Personalizing e-commerce: Top takeaways from the Glossy Summit
At this week’s Glossy Summit in Miami, centered on mastering the modern retail experience, executives from top brands and retailers met in groups to discuss the biggest issues on their minds today. Group 1 focused on the personalization of e-commerce, including how much is too much and what strategies are most effective.
“I feel like a lot of brands say they’re doing personalization, and they’re not. Or they’re using a very, like, ‘We put your name in an email subject line.’ That, to me, is not personalization. I still think we have a ways to go in terms of retailers becoming advanced in personalization.”
“It’s the same thing with AI. I feel like everyone says they’re doing AI, but it’s not AI, it’s not machine learning. It’s software that has existed for five years.”
“We keep talking about segmentation and ‘how to market to that group,’ but this isn’t about groups, it’s about an individual. If personalization is what you’re talking about, and you have 200 million shoppers, then you have 200 million ways to reach them. In a group that’s 18-24 years old, you could have an 18-year-old with two kids, and you could be an 18-year-old graduating from Columbia, Why are we still grouping people into old-school categories? They don’t mean anything.
“True personalization is on the individual level, but that’s not scalable for a lot of businesses yet.”
“ROI is almost immediate and conversion rate goes up when we personalize emails. We’re making the experience better and more tailored to the customer.”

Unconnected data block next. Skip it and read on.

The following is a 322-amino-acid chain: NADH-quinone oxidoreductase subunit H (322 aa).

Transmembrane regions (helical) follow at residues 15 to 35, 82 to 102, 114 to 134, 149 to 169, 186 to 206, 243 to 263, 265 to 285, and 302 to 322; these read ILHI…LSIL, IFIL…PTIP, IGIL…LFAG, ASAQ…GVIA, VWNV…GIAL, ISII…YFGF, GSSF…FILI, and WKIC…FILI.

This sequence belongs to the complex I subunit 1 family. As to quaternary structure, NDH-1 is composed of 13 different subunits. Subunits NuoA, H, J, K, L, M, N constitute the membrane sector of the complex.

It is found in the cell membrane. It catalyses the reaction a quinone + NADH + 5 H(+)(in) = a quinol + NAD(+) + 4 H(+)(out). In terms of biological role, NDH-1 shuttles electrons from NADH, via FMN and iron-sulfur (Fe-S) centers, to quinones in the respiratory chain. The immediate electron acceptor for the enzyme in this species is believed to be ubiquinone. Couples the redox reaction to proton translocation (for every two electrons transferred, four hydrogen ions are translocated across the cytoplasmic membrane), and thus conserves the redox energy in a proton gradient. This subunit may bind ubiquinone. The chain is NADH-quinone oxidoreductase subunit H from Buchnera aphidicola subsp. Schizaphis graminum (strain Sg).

“When people get our back-in-stock alert and they’re ready to buy, that’s our happiest customer — and it makes conversion rate higher. We are learning so much about the customer by them just indicating what they wanted that we didn’t have. It’s another data point that will allow us to personalize in the future — and it’s feedback we can give our partners: We had more demand than you had product.”
“Luxury personalization is where we’re struggling most. What we’ve been doing that has been working well, more in our international markets, is using artificial intelligence to clench [customers’] discovery in creating personalization and curation — not in the actual products, but in the product recommendations.”
“You can gather quite a lot of attitudinal data on how things make consumers feel, and use that as positive seed sets to build out experiences and to curate — making [customers] want to go to a store to ask for your products overs someone else’s. “
“Every single retailer, when you talk to them about personalization or when you start mentioning the plans and what you want to do, they start jumping for joy. They all want to [personalize] — whether it’s a question of resources on their side, I don’t know.“
“We do a bit, and we’re going to do much more personalization through our newsletters. We’re a little bit unsure as to where to start and where to stop. We’re known for our original product and our strong point of view, and I think there can be too much personalization.”
“Inspiration gets lost in the idea of personalization.”
“It’s not just the marketing department or the customer experience that needs to think about personalization, it’s going to impact the whole company.”
“There’s a fine line between when personalization is welcome and when it’s not. If you are searching for something specific and you know what you want, you almost don’t want that intervention. It can be intrusive.”